Train the disabled to turn them into resources
People with disabilities should be trained in a proper way so that they can become resources for the country, speakers said at a discussion yesterday.
“The disabled should be trained as per the requirements of the workplace. Those who will employ the physically challenged will also receive assistance,” said Labour Secretary Mikail Shipar.
“As a government employee, I can say that there have been a lot of changes in people’s mindset towards employing the physically challenged.”
He spoke at a roundtable on creating a disabled-friendly workplace at garment factories, at the office of the daily Prothom Alo in Dhaka.
The vernacular daily organised the seminar in association with the Centre for Disability in Development (CDD) and Germany's agency for international cooperation GIZ.
According to the World Disability Report, published by the World Health Organisation and the World Bank in 2011, about twenty million people in Bangladesh are living with a disability.
If the rights of the physically challenged are not respected, additional taxes against the companies have to be imposed as punishment, said Nafisur Rahman, director of the National Forum of Organisations Working with the Disabled. CDD Executive Director AHM Noman Khan said about 50 lakh physically challenged people can be turned into a workforce.
“There is no difference between an able-bodied and a disabled person. It is now a reality.”
AH Aslam Sunny, vice president of Bangladesh Knitwear Manufacturers and Exporters Association (BKMEA), said: “Workers with a disability are usually skilled and do not have a tendency to switch jobs.”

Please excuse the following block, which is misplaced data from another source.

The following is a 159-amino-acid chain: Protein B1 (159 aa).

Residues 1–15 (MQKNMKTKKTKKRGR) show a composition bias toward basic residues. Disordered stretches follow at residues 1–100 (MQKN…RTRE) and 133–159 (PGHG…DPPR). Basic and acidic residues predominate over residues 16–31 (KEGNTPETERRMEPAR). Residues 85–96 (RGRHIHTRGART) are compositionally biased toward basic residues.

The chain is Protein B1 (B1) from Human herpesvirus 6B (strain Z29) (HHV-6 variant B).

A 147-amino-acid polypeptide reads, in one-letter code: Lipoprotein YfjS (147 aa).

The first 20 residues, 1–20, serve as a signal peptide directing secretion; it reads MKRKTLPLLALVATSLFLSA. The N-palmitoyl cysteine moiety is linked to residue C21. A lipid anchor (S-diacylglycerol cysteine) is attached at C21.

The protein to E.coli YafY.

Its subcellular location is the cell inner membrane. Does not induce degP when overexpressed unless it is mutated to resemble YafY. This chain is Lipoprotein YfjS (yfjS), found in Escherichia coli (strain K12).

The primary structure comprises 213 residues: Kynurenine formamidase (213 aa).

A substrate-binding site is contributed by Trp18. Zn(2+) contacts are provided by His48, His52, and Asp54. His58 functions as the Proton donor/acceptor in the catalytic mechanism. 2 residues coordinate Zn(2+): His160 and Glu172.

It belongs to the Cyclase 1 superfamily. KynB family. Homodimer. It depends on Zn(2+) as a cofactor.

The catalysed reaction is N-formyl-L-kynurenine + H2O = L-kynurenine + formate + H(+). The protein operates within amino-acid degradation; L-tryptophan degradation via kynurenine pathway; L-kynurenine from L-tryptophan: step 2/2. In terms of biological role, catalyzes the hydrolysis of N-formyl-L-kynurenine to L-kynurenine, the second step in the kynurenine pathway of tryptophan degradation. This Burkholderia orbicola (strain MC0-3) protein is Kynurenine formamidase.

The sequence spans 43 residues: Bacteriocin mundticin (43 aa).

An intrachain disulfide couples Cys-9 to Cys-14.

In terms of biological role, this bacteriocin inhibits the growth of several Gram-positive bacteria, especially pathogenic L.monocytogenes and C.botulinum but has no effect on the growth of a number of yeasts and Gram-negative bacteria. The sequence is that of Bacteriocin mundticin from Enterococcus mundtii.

CDD Director Nazmul Bari, who presented the keynote, said the disabled account for 15 percent of the total population of developing countries.
“From that perspective, the number of disabled people is very high in our country. If we can't integrate them into the workforce, it will cost us 3 to 7 percent of our gross domestic product.”
The loss will be about $1 billion, he said.
At the discussion, speakers said there has been a change in the mindset of garment factory owners, and the disabled are working efficiently in some factories.
They said there is a huge opportunity in the garment sector, which needs to create jobs for several lakh people in order to take their export incomes to $50 billion by 2021.
Md Nasir Uddin, vice president of Bangladesh Garment Manufacturers and Exporters Association, said steps have to be taken to improve the skills of the disabled.
Garment makers are also working independently for the disabled, he added. For example, Keya Group has 850 disabled people working for them while the number of the physically challenged at Beximco Fashions is 576.
Garment makers such as Fakhruddin, Fakir and Givenci have also created employment opportunities for the disabled, said Nasir Uddin.
Sunny of the BKMEA said a decision has already been taken to recruit 1 percent of the workers from the disabled population.
ABM Khorshed Alam, chief executive of the National Skills Development Council, said a database on the skills of the disabled is urgently needed.
“It should remain open to the employers so they can recruit them when required.”
Md Shamsuzzaman Bhuiyan, additional inspector general of the Department of Inspection for Factories and Establishments, said keeping aside 5 percent of the jobs for the disabled is mandatory for government offices. “But there is no such quota for private companies.”
Disabled Peoples International's Vice Chairman Osman Khaled is a deaf-mute. He gave a speech with the help of CDD official Sheikh Mohammad Faisal Hossain.
Osman said it has to be ensured that the disabled do not receive lower wages or salaries than their able counterparts.
Kishore Kumar Singh, senior skills development specialist of the International Labour Organisation, said Bangladesh is ahead of many countries when it comes to the issue of working for the disabled.
Bettina Schmidt, senior consultant of GIZ Bangladesh, called for making a decision on which disabled people will be trained on which trade.